Are National Cancer Control Indicators for patient experiences being met in regional and remote Australia? A cross-sectional study of cancer survivors who travelled for treatment

Jeff Dunn, Belinda Goodwin, Joanne F. Aitken, Sonja March, Fiona Crawford-Williams, Michael Ireland, Nicholas Ralph, Leah Zajdlewicz, Arlen Rowe, Suzanne K. Chambers

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4 Citations (Scopus)
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Abstract

Objective To examine the health services experience of patients with cancer from regional and remote Australia using the Australian National Cancer Control Indicators (NCCI) guidelines as an assessment framework. Design Cross-sectional. Setting Queensland non-for-profit cancer accommodation lodges. Participants Participants were patients with cancer who travelled for treatment from rural and remote Queensland to major urban centres (n=518; age mean=64.6, SD=11.18). Outcome measures Assessments included NCCI patient indicators, quality of life (QoL), psychological distress and unmet supportive care needs. Results The frequency at which NCCI indicators were met ranged from 37.5% for receiving an assessment and care plan to 97.3% for understanding explanations about diagnosis. Geographical considerations did not impact patient experience, whereas middle school educated participants were more likely than those with senior-level education or higher to receive an assessment and care plan (OR=1.90, 95% CI 1.23 to 2.91) and to report having their views on treatment taken into account (OR=2.22, 95% CI 1.49 to 3.33). Patients with breast or prostate cancer reported better communication and patient involvement and information and services provision (r=p<0.001) compared with those with skin and head and neck cancer. When compared with information and service provision, communication and patient involvement showed stronger positive associations with QoL (z=2.03, p=0.042), psychosocial (z=2.05, p=0.040) and patient care (z=2.00, p=0.046) outcomes. Conclusion The patient care experience varies across the NCCI indicators by sociodemographic and clinical factors that likely reflect healthcare system biases. Perceptions about communication and involvement appear most critical for optimal outcomes and should be a priority action area for cancer control.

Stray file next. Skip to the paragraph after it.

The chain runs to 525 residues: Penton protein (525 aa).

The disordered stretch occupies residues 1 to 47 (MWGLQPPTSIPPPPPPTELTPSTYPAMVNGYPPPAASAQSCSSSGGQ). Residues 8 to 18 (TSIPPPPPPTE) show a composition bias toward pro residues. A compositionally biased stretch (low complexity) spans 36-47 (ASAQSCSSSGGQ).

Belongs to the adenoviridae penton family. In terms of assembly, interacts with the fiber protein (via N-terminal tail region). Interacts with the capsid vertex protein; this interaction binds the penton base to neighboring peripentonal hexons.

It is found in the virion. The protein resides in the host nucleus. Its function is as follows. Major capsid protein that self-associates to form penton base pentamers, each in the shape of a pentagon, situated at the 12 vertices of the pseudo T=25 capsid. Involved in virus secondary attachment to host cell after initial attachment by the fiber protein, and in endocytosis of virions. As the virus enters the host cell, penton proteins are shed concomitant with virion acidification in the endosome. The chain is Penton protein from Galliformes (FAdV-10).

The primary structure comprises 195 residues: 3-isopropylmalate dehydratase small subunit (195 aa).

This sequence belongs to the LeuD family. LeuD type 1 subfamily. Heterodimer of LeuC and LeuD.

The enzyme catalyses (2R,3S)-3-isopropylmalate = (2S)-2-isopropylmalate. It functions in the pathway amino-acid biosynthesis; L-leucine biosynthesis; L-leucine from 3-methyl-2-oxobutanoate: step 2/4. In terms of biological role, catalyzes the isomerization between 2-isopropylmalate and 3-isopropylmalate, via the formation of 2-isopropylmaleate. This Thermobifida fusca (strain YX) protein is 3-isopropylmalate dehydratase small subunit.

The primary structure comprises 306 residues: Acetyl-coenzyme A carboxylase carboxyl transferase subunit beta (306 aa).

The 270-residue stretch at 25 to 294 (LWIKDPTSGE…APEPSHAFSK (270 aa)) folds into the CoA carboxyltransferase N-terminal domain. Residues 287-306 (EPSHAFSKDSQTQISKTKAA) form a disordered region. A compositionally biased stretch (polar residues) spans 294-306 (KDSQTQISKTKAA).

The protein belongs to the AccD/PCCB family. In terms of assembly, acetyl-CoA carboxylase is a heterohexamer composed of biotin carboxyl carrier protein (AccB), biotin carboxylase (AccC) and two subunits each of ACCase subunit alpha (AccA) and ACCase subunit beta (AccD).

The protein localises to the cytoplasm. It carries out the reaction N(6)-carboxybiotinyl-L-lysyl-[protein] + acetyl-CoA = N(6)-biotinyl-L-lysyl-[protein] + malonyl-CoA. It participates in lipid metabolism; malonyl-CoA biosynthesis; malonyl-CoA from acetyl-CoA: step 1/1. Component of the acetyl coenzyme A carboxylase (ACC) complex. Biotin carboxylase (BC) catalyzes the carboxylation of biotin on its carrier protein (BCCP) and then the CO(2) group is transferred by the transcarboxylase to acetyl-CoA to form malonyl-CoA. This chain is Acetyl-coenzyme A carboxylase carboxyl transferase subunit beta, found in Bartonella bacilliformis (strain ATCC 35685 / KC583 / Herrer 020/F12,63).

Original languageEnglish
Article numbere042507
Number of pages10
JournalBMJ Open
Volume11
Issue number2
DOIs
Publication statusPublished - Feb 2021
Externally publishedYes

Keywords

  • adult oncology
  • health services administration & management
  • organisation of health services
  • quality in health care

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